The country has recorded 179 elephant deaths due to the ongoing drought in the last eight months alone.
Climate change has become a bigger threat to elephant lives than poaching, according to Kenya’s Wildlife and Tourism ministry.
Kenya’s droughts have been so devastating that Tsavo National Park – one of the largest parks in the world – has recorded the death of 179 elephants in the last eight months alone.
Meanwhile poaching has killed less than 10 animals during the same timeframe.
“It is a red alarm,” Cabinet Secretary for Tourism (CS), Najib Balala said.
“The time is ripe to discuss climate change.”
Climate change impact
The region has been experiencing four consecutive seasons of poor rains, which has caused rivers and water pans to run dry and grasslands have shriveled as well.
According to the UN, the Horn of Africa is experiencing the worst drought in 40 years, which has impacted some 15 million people across Kenya, Ethiopia, and Somalia.
Moreover, three million livestock have died as many areas face a severe shortage of food and water.
BBC footage taken in December 2021 showed dead giraffes and dead cattle, while herders reported losses of up to 70% of their livestock.
Steps to tackle climate crisis
Following a global analysis of threatened species, the International Union for Conservation of Nature’s (IUCN) Red List has added the African savanna elephant to the endangered list,
According to the group poaching, habitat loss and extreme weather such as droughts are mainly responsible for the declining numbers.
In order to address climate change threats on wildlife, the Kenyan government has developed the National Wildlife Climate Change Adaptation Strategy 2022-2032, which is based on building resilient ecosystems and establishing a framework that outlines actions for ensuring coordination, effective implementation and sustainability of wildlife conservation in the country. Furthermore, the program aims to educate and engage the public in recognizing the value of wildlife and embracing their role in its conservation.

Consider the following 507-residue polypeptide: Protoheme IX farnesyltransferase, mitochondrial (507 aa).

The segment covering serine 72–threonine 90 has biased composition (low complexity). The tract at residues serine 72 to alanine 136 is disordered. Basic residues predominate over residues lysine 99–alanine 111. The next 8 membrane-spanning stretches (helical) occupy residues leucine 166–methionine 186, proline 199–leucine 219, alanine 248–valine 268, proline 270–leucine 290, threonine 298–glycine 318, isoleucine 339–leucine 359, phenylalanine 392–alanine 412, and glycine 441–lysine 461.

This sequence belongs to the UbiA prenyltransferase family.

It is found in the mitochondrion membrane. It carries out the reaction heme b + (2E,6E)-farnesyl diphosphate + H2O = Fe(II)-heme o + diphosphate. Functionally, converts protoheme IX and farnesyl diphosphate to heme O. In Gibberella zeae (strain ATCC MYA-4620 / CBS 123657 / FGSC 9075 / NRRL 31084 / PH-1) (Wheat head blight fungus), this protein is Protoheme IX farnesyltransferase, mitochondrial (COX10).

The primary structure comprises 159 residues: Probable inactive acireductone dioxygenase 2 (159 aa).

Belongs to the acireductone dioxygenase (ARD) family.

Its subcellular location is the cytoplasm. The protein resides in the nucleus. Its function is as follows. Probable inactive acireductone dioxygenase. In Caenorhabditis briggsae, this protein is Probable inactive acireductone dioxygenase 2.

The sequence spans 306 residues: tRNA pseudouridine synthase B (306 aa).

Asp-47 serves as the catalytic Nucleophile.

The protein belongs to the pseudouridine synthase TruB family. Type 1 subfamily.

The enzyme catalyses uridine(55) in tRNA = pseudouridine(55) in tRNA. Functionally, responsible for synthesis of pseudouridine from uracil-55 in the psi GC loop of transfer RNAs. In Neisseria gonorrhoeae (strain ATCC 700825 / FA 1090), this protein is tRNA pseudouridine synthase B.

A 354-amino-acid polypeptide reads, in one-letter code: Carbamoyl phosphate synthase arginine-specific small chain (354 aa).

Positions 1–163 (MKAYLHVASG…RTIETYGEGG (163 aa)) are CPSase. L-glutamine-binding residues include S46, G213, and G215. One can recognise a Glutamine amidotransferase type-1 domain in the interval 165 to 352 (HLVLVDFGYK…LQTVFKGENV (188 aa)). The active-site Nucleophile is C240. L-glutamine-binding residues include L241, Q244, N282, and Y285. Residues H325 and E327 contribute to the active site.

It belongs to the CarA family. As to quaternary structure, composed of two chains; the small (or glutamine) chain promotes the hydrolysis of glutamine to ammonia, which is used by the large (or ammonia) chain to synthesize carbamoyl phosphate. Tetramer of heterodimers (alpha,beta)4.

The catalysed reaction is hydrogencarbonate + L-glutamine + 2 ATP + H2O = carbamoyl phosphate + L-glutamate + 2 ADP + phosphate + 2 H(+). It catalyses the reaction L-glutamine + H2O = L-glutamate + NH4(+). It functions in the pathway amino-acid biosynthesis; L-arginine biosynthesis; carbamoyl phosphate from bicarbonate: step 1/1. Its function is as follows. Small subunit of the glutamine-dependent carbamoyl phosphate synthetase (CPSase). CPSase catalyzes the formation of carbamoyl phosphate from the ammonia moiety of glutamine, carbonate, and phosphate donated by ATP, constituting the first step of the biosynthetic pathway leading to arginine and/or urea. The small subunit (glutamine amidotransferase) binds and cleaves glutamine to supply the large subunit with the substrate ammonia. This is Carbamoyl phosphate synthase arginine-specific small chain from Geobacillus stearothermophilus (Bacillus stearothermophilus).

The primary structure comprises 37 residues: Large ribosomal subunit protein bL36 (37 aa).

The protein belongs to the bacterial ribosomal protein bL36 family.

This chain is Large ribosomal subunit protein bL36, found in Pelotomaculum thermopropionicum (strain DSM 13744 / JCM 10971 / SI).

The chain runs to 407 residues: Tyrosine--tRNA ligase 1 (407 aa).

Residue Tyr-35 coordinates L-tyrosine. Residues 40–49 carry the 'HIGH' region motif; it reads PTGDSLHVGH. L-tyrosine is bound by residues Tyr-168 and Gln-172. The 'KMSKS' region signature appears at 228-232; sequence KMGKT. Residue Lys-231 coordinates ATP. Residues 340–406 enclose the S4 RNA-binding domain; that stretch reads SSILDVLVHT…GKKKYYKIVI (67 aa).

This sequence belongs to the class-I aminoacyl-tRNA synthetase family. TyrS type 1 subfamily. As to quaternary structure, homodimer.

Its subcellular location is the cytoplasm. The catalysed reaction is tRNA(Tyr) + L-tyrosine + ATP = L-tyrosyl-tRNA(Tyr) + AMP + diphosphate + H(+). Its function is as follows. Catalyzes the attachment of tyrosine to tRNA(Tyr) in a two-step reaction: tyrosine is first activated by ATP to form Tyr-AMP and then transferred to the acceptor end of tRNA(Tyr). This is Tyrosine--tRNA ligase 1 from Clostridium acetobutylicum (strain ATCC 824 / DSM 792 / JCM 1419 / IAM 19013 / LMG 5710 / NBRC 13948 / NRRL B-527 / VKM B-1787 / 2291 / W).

Balala also noted that although illegal poaching of elephants for ivory has declined, Kenya still needs to undergo “a paradigm shift on what is the new dimension of addressing conservation in Africa.”
“it is important to enhance conservation to address the biodiversity crisis by protecting 30% of the world’s terrestrial and marine habitats by 2030,” the CS said.
“It is important to conserve at least 30% of the planet’s lands and waters by 2030 as we are facing a huge population in Africa, and therefore we need to balance conservation, economic development, and community interest.”
Speaking at the IUCN Africa Protected Areas Congress (APAC) – the first-ever continent-wide gathering of African leaders, citizens, and interest groups- Balala stressed on the need to focus on people if conservation strategies were to succeed.
“If we don’t do that, we shall lose the goodwill of the people in conservation,” he said.
“Human-wildlife conflict is real and directly affects our people. We cannot address the issue of compensation, as well as stopping the impact of elephant destruction in farms and deaths if the communities are not involved,” he added.
Share this story: Climate change is killing 20 times more elephants in Kenya than poachers.
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